The Dangers of Female Provocation
Zoe Coyle, Ultimo Press, $34.99
Is Zoe Coyle’s The Dangers of Female Provocation really a feminist revenge fantasy? Well, with a protagonist named Odessa Odin, you’re primed for the Valkyries to descend. It’s a bit of an anticlimax to discover that Odessa is a wealthy Londoner with a loving husband, close friends and her own successful career. And the heart sinks further when she finds out that her husband is having an affair. For Odessa, her husband’s infidelity triggers a mountain of long-suppressed rage and resentment at male entitlement, compromises made, promises unkept. She becomes a self-appointed feminist avenger, going after her friends’ husbands to catch out their bad behaviour, looking to smash the patriarchy and save the sisterhood from its exploitative ways. Odessa lands herself in trouble (joining forces with the dark web is never a great plan) and is brought to her senses through another, keener moment of loss that puts her own travails into perspective. Adultery is an unimaginative hook for fiction, and Coyle’s second novel seems too hastily sketched to be genuinely subversive or satisfying.
NON-FICTION PICK OF THE WEEK
The Frontier Below
Jeff Maynard, William Collins, $14.99
When Jacques Cousteau made the first successful test of what has become modern diving equipment – the demand regulator and tanks of compressed air – he later wrote: “I looked into the sea with the same sense of trespass that I have felt on every dive”. While “trespass” reflects the awe the experience provoked, it also captures the unsettling questions such as “Do I belong here?” that are raised by pushing a frontier. Not that it stopped the pearl divers, inventors, entrepreneurs and plunderers from antiquity to the modern day who led the charge to go deeper than any man or woman had gone before. Jeff Maynard’s pithy style condenses the broad sweep of history as effectively as a scuba compressor while capturing the human drama behind the technological breakthroughs and the passion that paved the way for the scientific discoveries and exploitation that inevitably followed.
The Wisdom of Morrie
Morrie Schwartz, Hachette, $32.99
There is a woman who looks like Annie Lennox hanging from the aerial silk doing some stunning moves. She stands out because she looks so at ease, in her element. As a beginner, I want to be like her. Even more so when I learn she is 70. Ageing has had such a bad rap. Confronting how we all internalise the negativity of ageism, says American sociologist and therapist Morrie Schwartz, is crucial to finding the wisdom and joy in growing older. Chock-full of useful advice, this guide to ageing gracefully is informed by Schwartz’s own struggles with his declining health, the patients he has treated and the positive role that mindfulness meditation has played in his life. Much of his counsel demands that the reader confront their habitual ways of thinking and behaving, become curious about things that may have once provoked fear and be prepared to embrace change and the unknown.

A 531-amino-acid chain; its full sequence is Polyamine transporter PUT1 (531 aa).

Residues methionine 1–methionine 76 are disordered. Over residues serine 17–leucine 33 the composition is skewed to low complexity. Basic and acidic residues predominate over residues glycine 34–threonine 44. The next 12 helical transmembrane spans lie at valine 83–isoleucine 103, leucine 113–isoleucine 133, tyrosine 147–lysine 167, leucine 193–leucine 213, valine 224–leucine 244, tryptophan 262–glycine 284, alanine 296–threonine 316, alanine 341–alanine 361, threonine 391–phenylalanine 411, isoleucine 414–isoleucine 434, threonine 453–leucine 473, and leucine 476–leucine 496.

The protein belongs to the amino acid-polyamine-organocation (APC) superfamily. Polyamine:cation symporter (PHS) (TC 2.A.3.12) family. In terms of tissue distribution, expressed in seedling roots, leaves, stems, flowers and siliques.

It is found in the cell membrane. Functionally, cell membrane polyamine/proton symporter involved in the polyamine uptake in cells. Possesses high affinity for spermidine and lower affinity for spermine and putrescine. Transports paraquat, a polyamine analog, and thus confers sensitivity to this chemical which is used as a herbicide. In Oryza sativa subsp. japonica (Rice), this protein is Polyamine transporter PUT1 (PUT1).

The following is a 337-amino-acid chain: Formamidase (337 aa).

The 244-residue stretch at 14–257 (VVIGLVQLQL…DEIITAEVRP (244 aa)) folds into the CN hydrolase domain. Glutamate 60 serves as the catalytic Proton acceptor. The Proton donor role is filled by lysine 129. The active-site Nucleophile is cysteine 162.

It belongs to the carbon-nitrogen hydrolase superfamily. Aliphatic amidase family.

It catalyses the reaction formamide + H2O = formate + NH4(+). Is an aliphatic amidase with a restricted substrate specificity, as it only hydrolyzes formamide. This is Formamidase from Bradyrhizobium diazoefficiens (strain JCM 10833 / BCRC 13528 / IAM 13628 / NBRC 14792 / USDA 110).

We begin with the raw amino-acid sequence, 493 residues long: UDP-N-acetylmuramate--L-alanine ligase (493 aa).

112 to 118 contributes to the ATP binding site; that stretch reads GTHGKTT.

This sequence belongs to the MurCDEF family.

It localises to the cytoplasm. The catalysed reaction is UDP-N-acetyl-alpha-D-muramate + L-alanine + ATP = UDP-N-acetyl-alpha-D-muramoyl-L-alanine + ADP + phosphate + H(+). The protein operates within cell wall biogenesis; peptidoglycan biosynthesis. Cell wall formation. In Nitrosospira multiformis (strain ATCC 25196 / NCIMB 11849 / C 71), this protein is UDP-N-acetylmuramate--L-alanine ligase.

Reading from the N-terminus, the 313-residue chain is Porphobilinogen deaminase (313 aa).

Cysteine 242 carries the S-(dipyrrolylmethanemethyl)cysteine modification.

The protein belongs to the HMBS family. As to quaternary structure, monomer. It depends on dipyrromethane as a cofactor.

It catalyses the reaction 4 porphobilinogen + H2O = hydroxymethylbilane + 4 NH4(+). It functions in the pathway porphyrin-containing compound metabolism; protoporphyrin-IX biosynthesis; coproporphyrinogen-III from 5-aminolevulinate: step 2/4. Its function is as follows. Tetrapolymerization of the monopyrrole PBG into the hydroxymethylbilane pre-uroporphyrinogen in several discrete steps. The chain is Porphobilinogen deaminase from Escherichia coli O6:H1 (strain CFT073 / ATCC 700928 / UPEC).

Hard to Bear
Isabelle Oderberg, Ultimo Press, $36.99
In the middle of her sixth miscarriage, Isabella Oderberg was told by her obstetrician that it wasn’t something to cry about. It was natural, it was normal. This “gruff dismissal of my grief”, says Oderberg, only compounded it. In her research into miscarriage, its impact and society’s response to it, she found that this response was only too common. Central to the silence that surrounds the subject is the history of blame, the assumption that it is the woman’s fault. This comprehensive work helps to dispel such myths by shining a light on the many forms of miscarriage, how they are experienced and treated, the trauma that can ensue, how different cultures view pregnancy loss, the role played by exposure to certain chemicals and the toll of multiple miscarriages. Written with frankness and flashes of dark humour, Oderberg’s own story dramatically illustrates this ordeal.
All in the Mind
Lynne Malcolm, ABC Books, $34.99
Musician Andrew Schulman was put into a medically induced coma because of severe complications after a cardiac arrest. No one expected him to live until his wife played him his favourite piece of music, Bach’s St Matthew Passion. Within hours, he’d made a miraculous recovery. His powerful experience of what is known as “embodied cognition” inspired him to use music as a tool for the healing of critically ill patients. What is the mind if it is not confined to the brain? What is consciousness and does it come from outside the body or from inside our heads? How can we use neuroplasticity to help our brain to heal itself? Written with the immediacy and accessibility of a podcast, this work by the one-time host of ABC radio’s All in the Mind, Lynne Malcolm, probes these profound questions about the unfolding mystery of the brain, the psyche and their interaction with our bodies.
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